The first quarter has come and gone, and lenders and dealers alike are still seeing red flags in retail auto, and subsequently, the auto finance market. According to J.D. Power:
We have the wrong supply for current demand.
Vehicle production is not aligned with consumer demand. Manufacturers produced more sedans when buyers were in the market for crossover utility vehicles (CUVs). Because of this, half of all auto brands, and six out of 10 vehicle models lost sales volume in Q1.
Overall supply is much greater than demand.
Dealer inventory closed out Q1 at 4.1 million units, representing an increase of approximately 300,000 units from Q1 of 2016, and a half-million unit increase from 2015. What causes concern here is that analysts depict today’s consumer demand as identical to that of 2015, meaning supply is much greater than demand.
Incentive programs aren’t aligned with demand.
Industry-wide, the average manufacturer incentive for Q1 was $3,900. This comes after closing out 2016 with incentives as high as $4,000 per vehicle. Comparatively, these incentives are even higher than those in 2008/2009, when dealers needed anything possible to close just one sale.
In the midst of all this, loan terms continue to get longer.
Loans terms continue to lengthen, with 72 month terms accounting for 33.9 percent of new-vehicle sales. As you well know, this doesn’t bode well for defaults and delinquencies down the line.
Your Role in Helping Dealers Navigate Industry Trends
With dealers struggling to keep pace with last year’s levels, your institution is probably beginning to see a reduction in loan volume. To that end, what are you doing to help dealers achieve their business goals?
Now, more than ever, it’s important that you think beyond rate and loan term. After all, you want to be competitive and protect your loan portfolio at the same time. Those two goals are already stretched tight with current lending standards.
Consider how your institution helps dealers serve their consumer base, and how you can better act as an extension of the dealership team. Evaluate your institution based on this service model checklist:
- Are lending representatives accessible during dealership hours?
- Do dealers have understandable guidelines on the types of consumers that are eligible for your loans?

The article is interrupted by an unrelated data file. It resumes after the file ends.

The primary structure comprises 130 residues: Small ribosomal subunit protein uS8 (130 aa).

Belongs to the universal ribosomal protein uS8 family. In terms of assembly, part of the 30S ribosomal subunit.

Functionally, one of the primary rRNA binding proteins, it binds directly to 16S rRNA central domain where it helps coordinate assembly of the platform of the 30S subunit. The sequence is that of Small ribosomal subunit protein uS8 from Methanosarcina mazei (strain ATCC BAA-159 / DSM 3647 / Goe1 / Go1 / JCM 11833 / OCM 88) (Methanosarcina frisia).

- Beyond automatic approvals, what are you doing to speed up turn-around time for loan decisioning?
- Are lending representatives reaching out to dealerships when they receive incomplete applications?
- Do you have a quick and efficient funding process?
- How is your institution making the F&I manager’s job easier, and helping dealers sell more units?
While these are pretty straightforward, you’d be surprised at how many lenders struggle with consistency in these areas. Your availability and active engagement with the dealer is critical. If a dealer group knows its F&I managers can rely on your lending institution for availability, communication, and approachability, and if your institution makes it easier for them to sell F&I products, it can be assumed that they will be more inclined to work with you over the competition.
In addition, a strong relationship may provide F&I managers greater opportunity to sell consumer protection products. In fact, some lenders are making this process even easier for F&I managers by adding complimentary products to their loans. Complimentary products should create an opportunity to upsell to more inclusive protection products, driving dealer profitability and ultimately customer retention.
Providing complimentary consumer protection products on your loans will also make the F&I process smoother, allow for dealerships to make money on upgrades, and protect your loan portfolio from the risk of delinquency or default.
With more than 40 years of experience in innovating profitable solutions in the dealership space, EFG Companies knows how to differentiate your business and create sustained loan volume. Find out how, today!